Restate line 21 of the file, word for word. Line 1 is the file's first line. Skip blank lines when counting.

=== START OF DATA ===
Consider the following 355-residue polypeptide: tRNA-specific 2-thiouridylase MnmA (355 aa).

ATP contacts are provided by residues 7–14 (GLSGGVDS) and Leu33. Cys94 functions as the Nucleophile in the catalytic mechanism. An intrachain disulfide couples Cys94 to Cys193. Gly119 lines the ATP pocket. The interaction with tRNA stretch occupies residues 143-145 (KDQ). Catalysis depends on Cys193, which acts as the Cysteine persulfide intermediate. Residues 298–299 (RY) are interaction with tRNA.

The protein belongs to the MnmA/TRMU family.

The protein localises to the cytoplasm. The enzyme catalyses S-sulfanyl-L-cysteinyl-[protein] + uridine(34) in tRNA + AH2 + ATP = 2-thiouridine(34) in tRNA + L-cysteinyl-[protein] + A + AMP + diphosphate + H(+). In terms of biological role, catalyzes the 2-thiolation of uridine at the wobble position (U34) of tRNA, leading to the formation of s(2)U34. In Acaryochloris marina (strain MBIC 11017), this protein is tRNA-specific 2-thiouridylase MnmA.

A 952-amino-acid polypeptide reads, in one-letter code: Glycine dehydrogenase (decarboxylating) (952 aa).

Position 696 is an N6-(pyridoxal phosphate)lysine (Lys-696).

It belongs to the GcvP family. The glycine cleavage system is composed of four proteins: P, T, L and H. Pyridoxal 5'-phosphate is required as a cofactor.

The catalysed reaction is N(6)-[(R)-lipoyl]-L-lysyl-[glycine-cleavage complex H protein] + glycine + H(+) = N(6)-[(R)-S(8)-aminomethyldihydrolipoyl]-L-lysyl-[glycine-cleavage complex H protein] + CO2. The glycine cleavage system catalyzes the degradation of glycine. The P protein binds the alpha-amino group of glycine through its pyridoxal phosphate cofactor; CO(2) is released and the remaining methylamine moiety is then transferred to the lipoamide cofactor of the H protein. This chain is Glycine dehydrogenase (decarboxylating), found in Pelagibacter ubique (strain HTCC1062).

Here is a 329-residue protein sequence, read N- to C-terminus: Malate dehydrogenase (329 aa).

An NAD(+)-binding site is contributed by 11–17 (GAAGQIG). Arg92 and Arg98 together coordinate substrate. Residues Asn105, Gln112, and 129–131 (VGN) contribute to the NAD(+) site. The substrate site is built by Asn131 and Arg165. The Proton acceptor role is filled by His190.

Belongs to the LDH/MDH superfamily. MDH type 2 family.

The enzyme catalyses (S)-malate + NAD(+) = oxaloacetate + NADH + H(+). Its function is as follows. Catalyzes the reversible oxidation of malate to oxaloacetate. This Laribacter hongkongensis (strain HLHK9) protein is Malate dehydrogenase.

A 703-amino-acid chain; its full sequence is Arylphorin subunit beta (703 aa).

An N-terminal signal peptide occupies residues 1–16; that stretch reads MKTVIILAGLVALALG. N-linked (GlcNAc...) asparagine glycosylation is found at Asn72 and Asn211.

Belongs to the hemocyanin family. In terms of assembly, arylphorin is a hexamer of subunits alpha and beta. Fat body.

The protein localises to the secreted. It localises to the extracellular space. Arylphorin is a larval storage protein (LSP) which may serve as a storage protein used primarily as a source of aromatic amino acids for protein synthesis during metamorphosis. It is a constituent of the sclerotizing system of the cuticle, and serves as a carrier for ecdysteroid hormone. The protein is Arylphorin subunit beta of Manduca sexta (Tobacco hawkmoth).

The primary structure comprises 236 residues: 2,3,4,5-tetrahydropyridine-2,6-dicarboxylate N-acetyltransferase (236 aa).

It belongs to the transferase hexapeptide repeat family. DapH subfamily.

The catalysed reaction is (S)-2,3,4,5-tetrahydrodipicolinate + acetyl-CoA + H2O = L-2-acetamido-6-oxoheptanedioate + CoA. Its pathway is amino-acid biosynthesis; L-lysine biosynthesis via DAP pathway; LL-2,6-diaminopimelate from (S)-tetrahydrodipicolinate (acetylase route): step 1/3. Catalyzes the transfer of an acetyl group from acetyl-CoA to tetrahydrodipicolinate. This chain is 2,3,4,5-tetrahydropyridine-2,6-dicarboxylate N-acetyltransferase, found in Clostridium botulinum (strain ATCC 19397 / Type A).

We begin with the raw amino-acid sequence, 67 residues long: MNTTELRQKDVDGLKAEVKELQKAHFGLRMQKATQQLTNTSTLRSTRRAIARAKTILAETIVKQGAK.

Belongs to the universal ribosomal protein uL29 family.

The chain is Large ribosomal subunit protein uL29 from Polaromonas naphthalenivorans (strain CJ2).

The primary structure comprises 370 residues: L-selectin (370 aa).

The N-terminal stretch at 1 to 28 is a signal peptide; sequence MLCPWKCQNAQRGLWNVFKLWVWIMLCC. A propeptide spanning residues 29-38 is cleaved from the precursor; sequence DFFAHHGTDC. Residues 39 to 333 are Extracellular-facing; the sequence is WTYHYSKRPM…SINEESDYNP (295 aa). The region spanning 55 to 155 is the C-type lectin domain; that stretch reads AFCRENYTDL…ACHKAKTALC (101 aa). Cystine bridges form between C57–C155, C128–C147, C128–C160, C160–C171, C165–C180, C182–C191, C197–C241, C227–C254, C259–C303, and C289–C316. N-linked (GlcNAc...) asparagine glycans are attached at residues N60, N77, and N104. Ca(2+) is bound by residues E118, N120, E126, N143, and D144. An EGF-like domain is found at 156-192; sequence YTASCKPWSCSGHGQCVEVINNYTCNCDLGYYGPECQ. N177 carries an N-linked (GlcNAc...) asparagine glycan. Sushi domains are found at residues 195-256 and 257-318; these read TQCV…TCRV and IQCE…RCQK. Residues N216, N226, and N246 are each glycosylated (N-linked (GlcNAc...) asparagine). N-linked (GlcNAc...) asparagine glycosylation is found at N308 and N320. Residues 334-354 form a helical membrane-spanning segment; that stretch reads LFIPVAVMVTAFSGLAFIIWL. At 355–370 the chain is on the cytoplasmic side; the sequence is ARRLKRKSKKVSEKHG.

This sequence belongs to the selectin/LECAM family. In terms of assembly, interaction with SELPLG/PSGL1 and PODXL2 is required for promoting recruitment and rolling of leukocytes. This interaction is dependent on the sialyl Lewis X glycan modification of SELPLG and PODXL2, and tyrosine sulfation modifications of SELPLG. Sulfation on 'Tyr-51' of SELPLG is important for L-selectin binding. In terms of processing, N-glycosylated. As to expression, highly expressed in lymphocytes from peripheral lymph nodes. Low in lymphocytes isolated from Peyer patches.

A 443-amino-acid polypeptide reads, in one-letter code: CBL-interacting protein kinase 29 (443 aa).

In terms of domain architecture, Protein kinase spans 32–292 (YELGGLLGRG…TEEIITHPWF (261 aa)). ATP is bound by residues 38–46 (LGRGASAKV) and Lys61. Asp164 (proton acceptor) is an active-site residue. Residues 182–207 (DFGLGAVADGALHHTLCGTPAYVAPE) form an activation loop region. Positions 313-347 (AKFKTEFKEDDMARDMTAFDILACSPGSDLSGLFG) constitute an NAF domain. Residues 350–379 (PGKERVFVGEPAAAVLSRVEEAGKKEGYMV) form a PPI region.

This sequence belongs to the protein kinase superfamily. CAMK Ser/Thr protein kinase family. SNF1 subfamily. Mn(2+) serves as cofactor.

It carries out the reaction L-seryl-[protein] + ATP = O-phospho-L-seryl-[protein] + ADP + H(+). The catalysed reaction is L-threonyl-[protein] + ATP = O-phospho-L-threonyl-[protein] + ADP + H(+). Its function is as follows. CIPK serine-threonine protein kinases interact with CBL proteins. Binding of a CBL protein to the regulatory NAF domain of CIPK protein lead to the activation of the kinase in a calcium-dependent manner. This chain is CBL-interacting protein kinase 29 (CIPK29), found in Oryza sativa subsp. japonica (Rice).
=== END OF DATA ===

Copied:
Belongs to the universal ribosomal protein uL29 family.